I was readying to sit down and begin some perfume work today and forgot the midnight madness blending flurry from last night. Carefully picking up a handful of pipettes to clear the table, it happened. The damn ylang ylang(1st) again. It not only got on my hand but on my clothing. I went I washed my hands, again and again. I changed my clothes. Nope.
I wiped my fingers down with alcohol and I even wiped around my nose in case I had accidentally touched my face. Wash, rinse repeat.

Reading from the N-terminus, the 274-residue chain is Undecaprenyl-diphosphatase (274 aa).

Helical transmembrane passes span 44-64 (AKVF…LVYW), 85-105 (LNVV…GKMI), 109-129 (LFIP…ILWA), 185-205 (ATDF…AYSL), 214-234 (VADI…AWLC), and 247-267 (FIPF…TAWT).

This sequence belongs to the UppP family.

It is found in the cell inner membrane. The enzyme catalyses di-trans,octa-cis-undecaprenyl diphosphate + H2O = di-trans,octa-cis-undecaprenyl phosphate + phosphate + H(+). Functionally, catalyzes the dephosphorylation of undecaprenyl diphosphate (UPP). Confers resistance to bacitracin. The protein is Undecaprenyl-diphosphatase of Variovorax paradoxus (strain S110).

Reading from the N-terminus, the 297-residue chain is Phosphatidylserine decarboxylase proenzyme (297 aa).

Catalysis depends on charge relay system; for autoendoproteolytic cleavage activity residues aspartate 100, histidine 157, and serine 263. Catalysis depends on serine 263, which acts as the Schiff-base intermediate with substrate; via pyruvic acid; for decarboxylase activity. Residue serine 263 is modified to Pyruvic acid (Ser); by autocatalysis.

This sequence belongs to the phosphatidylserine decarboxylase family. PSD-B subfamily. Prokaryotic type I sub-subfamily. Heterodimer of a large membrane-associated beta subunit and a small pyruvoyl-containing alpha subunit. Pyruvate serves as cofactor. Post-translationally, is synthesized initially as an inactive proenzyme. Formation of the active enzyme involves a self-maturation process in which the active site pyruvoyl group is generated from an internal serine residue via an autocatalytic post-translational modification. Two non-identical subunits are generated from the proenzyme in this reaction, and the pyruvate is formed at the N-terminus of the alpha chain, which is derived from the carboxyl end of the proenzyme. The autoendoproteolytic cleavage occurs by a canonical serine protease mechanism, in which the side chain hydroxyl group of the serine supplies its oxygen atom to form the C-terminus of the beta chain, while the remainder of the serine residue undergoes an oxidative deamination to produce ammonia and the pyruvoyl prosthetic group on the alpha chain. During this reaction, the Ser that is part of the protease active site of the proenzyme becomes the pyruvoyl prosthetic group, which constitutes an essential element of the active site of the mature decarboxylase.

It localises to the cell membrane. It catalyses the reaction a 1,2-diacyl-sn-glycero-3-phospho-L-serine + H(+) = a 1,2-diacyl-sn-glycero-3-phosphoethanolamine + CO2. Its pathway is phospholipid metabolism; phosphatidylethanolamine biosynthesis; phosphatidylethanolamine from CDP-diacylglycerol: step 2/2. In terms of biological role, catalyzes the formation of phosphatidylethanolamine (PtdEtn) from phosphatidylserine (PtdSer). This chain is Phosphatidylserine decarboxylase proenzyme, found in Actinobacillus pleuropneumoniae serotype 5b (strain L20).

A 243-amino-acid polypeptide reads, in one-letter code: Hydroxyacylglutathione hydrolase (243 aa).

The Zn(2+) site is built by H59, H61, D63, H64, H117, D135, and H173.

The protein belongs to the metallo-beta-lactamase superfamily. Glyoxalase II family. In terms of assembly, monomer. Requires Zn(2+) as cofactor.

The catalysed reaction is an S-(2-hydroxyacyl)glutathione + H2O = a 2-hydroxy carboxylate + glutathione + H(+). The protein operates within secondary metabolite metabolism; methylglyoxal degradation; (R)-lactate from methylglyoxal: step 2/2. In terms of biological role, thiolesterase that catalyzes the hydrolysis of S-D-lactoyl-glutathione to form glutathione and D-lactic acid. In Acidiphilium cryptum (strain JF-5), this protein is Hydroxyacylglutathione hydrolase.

DAMN YOU, YLANG YLANG! I do not need you today and you are now banished to the cabinet and not allowed out. I can smell you from here. I am off to change - again.
The name ylang-ylang is derived from Tagalog, either from the word ilang, meaning "wilderness", alluding to its natural habitat, or the word ilang-ilan, meaning "rare", suggestive of its exceptionally delicate scent. A more widely accepted translation is "flower of flowers". The plant is native to the Philippines and Indonesia and is commonly grown in Polynesia, Melanesia and Micronesia.